~hehe your people,our people had great HOPES 4 the future ... & IT wasn't working 15 hr days... be~ing IN DEPT, paying tax's .... fucking was IT ? "some~body" fucking ROBBED ...us HUH ! we were gonna do shit !
A Russian internet user discovered a slidefilm from the 1960s depicting what the Soviet people imagined 2017 would look like. https://sputniknews.com/art_living/201701051049295619-ussr-future-science/This is how people in the Soviet Union fifty years ago perceived their future.
"In 2017". Credits: V. Strukova, V, Shevchenko; artwork by L. Smekhov. A production by the "Diafilm" studio, 1960.
"Who isn't fascinated by the future? What will it be like? Who wouldn't like to see into the next century? By reading sci-fi books, studying scientists' estimations and bold engineering projects, we can imagine what the future could look like."
"So let us peek into the future. Let us travel 50-60 years forward. Perhaps on the eve of the 100th anniversary of the October Revolution schoolchildren, very much like you, will be watching a cinerama about their country's recent past and present during a geography lesson. A film showing how Soviet people are changing the environment for peace and happiness in the world."
"Here are these schoolchildren in an auditorium in 2017. A special cinematic effect - a 'time magnifier' - lets them watch how the country's new outlook was created."
"The children saw bridge vaults stretching toward each other over bottomless mountain gorges..."
"...how precise atomic explosions cut unwanted hills, burrowed channels..."
"...how the rivers Ob and Yenisei turned around and flowed toward the Caspian sea. This sea, which had been drying up just a while ago, was now taking in new full-flowing rivers."
"The children heard the announcer's voice: 'And here is the dam across the Bering Strait. Can you see nuclear trains crossing it? The dam is blocking the way of the cold stream from the Arctic Ocean, and the climate in the Far East has improved.'"
"Then the earth surface melted, so to speak, and one could see what was happening in the earth's womb. Deep inside the volcanoes, underground mole-boats made of special heat-resistant steel were digging mines to eternal sources of energy."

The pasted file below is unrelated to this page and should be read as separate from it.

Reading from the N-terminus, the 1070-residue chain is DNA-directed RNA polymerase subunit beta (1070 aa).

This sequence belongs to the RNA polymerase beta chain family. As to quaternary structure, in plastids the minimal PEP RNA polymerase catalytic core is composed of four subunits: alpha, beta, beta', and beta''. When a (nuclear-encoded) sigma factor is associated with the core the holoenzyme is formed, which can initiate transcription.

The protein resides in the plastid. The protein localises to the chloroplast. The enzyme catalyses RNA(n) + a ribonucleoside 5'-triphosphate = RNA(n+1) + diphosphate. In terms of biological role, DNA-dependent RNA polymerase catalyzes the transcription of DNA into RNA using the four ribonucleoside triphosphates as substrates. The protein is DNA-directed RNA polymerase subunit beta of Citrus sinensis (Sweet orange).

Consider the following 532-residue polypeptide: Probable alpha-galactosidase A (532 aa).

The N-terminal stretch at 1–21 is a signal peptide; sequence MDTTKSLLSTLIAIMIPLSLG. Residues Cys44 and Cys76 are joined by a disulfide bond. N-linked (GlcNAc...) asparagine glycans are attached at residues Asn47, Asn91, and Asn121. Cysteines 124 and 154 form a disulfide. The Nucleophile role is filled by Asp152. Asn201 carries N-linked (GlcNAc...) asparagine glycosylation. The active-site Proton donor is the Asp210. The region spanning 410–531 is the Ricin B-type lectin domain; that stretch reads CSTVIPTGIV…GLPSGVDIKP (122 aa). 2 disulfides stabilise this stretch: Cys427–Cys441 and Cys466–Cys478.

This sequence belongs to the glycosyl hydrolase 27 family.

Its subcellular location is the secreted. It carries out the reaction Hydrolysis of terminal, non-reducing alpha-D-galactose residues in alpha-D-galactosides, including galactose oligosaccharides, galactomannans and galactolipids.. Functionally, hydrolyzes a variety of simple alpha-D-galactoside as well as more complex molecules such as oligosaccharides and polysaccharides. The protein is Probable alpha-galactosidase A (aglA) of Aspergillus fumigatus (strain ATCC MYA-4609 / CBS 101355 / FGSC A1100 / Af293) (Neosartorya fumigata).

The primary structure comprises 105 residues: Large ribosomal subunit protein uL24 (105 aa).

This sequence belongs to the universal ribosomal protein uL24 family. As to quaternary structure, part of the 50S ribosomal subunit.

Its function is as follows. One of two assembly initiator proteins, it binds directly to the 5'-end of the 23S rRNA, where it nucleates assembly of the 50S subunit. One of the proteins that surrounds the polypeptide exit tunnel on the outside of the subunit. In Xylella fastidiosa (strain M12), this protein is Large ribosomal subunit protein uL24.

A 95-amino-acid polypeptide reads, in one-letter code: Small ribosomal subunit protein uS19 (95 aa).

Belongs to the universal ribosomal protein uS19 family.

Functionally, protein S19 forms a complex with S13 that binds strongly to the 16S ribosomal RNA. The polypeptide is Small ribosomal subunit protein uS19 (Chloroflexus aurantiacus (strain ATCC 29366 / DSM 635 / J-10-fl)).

"Then the earth itself disappeared. In space, photonic rockets, interstellar ships flew toward the closest, yet so distant planetary system of Alpha Centauri almost at the speed of light."
"When the show ended, Nikolai Borisovich, the geography teacher, reminded the class that tomorrow they would be going on a trip to an underground city of Uglegrad (Coal City) situated North of the Arctic Circle."
"The next morning, Igor woke up from a light flick on the nose. That was how his wall clock used to wake him up. His father, one of the operators at the Cental Institute of Weather Control, invented the clock for a laugh."
"Squinting, the boy saw a soft plastic hand that had just woke him up, folding back into the clock case. 'Today I'll see Uglegrad with my own eyes!' Igor thought enthusiastically."
"His mother wasn't in the kitchen, but she had left a note with a task for a smart cooking machine. 'My favorite kind of breakfast!' the boy rejoiced."
"Igor carefully turned the machine on and slid the note into a slot. While the machine performed the task, invisible rays scanned the contours of the letters on the note, automatic scoops weighed the ingredients, special knives swiftly cut vegetables."
"Suddenly, he heard the mother's clear voice from the father's study."
"His mother was looking [at him] from the screen of the TV-videophone. She was standing on a liner's deck. Here was a kindergarten where her younger children were at the moment. "Did you manage to cook your breakfast?" his mother asked, smiling."
"'Are you... in the Black Sea?!' Igor asked, surprised. 'I'm on a work trip inspecting the Black Sea floating kindergartens, I thought I'd pay a visit to my kids... Call your father and tell him that I'll be back only tomorrow.'"
"Half an hour later, Igor was far away from the capital. The Arctic met the newcomers with a furious blizzard. Local workers encircled the Muscovites."
"A hatch opened before the visitors, and a wide escalator carried them down."